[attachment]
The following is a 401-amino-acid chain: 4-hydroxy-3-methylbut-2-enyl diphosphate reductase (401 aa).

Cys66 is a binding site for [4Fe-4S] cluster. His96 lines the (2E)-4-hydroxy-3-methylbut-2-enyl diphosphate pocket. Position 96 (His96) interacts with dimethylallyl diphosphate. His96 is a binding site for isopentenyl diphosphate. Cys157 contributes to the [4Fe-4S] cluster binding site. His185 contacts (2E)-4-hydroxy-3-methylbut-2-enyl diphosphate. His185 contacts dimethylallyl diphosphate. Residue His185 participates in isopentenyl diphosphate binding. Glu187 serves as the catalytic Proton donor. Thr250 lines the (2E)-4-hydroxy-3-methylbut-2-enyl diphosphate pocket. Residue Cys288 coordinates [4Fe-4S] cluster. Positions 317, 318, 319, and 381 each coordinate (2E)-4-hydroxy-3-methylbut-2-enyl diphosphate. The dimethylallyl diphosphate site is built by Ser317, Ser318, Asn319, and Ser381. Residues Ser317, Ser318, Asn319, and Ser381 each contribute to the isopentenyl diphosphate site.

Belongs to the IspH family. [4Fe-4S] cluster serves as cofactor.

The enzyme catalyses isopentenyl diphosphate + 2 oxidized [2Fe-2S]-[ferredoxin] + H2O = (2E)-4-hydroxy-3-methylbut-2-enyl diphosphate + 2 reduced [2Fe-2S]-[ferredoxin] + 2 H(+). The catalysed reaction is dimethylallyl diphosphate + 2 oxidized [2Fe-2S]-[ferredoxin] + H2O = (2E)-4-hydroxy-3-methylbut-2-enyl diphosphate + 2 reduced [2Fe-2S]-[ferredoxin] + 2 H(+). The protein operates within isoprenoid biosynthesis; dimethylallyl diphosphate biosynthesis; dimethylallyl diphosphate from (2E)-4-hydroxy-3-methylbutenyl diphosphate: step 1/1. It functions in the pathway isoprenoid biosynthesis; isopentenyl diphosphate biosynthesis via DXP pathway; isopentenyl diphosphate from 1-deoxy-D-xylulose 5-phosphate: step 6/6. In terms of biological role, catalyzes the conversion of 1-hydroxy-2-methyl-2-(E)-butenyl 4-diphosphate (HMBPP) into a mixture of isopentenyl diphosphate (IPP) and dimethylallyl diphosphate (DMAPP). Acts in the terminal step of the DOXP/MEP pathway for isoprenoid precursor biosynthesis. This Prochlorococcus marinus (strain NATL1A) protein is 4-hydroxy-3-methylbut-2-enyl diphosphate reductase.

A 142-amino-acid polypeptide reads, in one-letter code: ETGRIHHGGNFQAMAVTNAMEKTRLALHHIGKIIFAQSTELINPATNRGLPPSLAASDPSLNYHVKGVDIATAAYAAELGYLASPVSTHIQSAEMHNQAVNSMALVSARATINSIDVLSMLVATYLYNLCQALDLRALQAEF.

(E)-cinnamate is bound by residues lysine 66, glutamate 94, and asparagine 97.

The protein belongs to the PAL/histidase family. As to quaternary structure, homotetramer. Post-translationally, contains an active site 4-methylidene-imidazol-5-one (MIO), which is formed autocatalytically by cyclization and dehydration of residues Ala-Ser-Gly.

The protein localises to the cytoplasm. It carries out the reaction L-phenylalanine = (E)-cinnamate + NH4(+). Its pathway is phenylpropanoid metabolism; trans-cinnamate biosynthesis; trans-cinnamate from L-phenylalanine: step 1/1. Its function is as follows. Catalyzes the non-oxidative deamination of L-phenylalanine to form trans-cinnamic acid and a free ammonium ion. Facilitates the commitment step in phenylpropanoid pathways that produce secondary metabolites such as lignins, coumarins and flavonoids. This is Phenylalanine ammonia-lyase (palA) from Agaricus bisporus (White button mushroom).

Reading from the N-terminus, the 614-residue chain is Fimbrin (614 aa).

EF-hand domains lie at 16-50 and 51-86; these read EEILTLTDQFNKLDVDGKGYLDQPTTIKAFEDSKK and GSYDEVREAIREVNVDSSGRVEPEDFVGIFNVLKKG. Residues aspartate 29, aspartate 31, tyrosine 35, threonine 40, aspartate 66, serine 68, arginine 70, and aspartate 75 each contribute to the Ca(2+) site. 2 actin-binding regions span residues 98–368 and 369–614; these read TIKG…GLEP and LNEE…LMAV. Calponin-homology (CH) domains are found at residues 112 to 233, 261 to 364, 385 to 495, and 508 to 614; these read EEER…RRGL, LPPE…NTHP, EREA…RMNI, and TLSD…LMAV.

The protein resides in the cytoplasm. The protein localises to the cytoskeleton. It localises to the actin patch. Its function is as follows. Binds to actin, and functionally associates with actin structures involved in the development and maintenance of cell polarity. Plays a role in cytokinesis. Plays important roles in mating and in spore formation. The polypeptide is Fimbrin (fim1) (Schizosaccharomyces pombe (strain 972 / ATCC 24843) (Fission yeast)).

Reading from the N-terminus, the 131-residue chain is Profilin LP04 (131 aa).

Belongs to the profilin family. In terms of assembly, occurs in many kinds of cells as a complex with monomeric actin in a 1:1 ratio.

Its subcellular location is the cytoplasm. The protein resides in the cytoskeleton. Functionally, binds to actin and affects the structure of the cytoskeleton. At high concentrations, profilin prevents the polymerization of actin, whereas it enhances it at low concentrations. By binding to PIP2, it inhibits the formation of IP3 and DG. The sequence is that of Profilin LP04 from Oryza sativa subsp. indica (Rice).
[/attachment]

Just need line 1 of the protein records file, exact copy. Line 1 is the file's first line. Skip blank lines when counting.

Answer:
The following is a 401-amino-acid chain: 4-hydroxy-3-methylbut-2-enyl diphosphate reductase (401 aa).